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Re: Ashton Rocks! yxibow

Posted by Quintal on February 5, 2007, at 12:13:04

In reply to Re: Ashton Rocks! Quintal, posted by yxibow on February 5, 2007, at 1:04:39

>Well he's entitled to his opinion too.

Of course he is, but dbc claimed he said nothing negative of Heather Ashton. That isn't true - that was my point.

>Benzo tapers should be something done as a collaborative effort between a rational psychopharmacologist and his or her patient. But that doesn't mean that it takes 2 years to get off of a few milligrams of Valium nor does it say you should drop benzodiazepines like a lead brick.

The point Jay is that very few people (hardly any in fact) have access to a psychopharmacologist in the UK. Many struggle just to get a bi-annual appointment with an frazzled, over-worked pdoc with limited resources and experience. That is the deficit that Heather Ashton tried to address in her work running benzo withdrawal clinics from 1982-1994. As I've said, when she was forced to retire by law at age 65, she wrote the Ashton Manual and provided it free on the internet so that she could continue to help people who have no access to decent support services withdraw safely and comfortably from benzodiazepines. She has no sinister motives as far as I can tell, other than those which people like to attribute to her.

>That's what I mean by trolling -- the deliberate posting of inflammatory and odd arguments to generate large amounts of waste of time posts.

Some people may find that topic interesting and stimulating. If you feel that it's a waste then don't read or post to the thread.

>Well that's fine, I didn't argue about that. The UK has always been behind with benzodiazepine dispensing.

That could be construed as a jibe against the UK being a backward country Jay. I could suggest on the contrary that the drug laws here are more progressive than those in the US; afterall benzos were once extremely popular here too. Here are a few quotes from Richard Davenport-Hines' book "The Pursuit of Oblivion: a global history of narcotics" that I think sum up the history of medical prescription of drugs of abuse in the UK quite well:

"The National Health service set up in 1948 was funded by tax contributions, and physicians found it hard to refuse patients who felt that as tax-payers they were entitled to NHS drugs by right. General practitioners were paid according to the number of patients in their NHS practices. This made it hard, as a Newcastle physician regretted in 1962, to restrict prescriptions for substances like amphetamines. After requesting transfer to a doctor's list, the patient often produced a tablet and asked for a further supply. The doctor seldom refused for fear of losing a year's payment not only for the patient but also in all probability for her family. Patients only had to change doctors to get all the barbiturates and amphetamines they desired."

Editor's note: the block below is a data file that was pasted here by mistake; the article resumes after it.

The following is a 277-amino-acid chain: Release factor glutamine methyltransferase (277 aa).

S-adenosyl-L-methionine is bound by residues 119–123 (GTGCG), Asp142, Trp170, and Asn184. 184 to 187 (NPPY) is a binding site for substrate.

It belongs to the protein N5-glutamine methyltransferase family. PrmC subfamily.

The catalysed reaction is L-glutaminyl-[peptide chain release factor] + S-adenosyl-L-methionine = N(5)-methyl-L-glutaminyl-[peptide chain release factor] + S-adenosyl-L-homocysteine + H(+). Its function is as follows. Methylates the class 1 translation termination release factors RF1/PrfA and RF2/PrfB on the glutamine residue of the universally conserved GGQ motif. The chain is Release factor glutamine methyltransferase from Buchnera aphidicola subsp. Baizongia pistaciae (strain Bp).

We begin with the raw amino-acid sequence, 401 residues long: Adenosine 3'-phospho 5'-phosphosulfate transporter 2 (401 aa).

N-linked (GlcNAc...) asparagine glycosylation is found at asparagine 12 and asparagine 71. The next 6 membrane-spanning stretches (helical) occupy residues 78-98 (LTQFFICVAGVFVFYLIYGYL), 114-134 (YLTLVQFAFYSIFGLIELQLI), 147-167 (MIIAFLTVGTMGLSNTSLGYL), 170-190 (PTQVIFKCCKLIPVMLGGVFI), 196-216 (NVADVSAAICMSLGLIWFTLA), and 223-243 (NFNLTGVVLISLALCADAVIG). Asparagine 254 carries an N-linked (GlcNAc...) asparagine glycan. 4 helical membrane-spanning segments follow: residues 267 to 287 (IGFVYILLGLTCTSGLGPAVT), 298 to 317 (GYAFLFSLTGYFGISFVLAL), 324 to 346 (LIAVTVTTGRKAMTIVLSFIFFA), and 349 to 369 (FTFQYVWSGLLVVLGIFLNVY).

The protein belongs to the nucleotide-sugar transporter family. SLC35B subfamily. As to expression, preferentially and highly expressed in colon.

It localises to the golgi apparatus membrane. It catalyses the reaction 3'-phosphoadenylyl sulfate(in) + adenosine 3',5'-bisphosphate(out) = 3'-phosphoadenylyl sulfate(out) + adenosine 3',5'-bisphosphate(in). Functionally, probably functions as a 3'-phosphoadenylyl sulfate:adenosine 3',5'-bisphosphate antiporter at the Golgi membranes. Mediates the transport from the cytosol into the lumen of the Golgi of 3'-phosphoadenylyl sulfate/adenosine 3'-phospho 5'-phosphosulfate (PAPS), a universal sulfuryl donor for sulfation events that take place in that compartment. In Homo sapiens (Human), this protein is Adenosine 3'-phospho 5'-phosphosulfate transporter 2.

"In Britain during 1946 32,500 kilograms of barbiturates were sold, rising to over 40,000 kilograms in 1951. Barbiturates, for the British, reported the Daily Mirror in 1955, were 'as much a part of the daily routine for thousands as cleaning their teeth'."

"After 1960, when the clinical effectiveness of chlordiazepoxide was established, barbiturates were gradually supplanted by a new group of drugs, the benzodiazepines. Chlordiazepoxide was followed by the even more successful diazepam. Twenty-five types of benzodiazepines were available within twenty years. By the early 1980s these were the most widely used of all drugs in Britain."

"According to an estimate of 1981, 10 per cent of all British males and 20 per cent of adult females took tranquillizers or hypnotics, mainly benzodiazepines, at least once a year. Of these one-half to two-thirds took tranquillizers for at least a month at a time. Two per cent of adults, say 600,000 people, were taking tranquillizers every day or night of the year. Over 4 per cent of all prescriptions were for diazepam."

>I'm not sure about the against their will part, but again I'll agree to disagree.

The original benzo addicts were similar to the people today who began taking SSRIs like Paxil in the belief that they were safer and had minimal side effects and no withdrawal symptoms compared to older meds. In other words they were mislead either through ignorance on behalf of their doctors or by deliberate deceit. They felt very angry about that and Heather Ashton supported their views and defended them against the medical profession which at that time were trying to dismiss the problems surrounding withdrawal and related problems.

>The sniping came from the person who runs the site, not how decorated this professor may be.

I really don't know what that means Jay, or what you're getting at.





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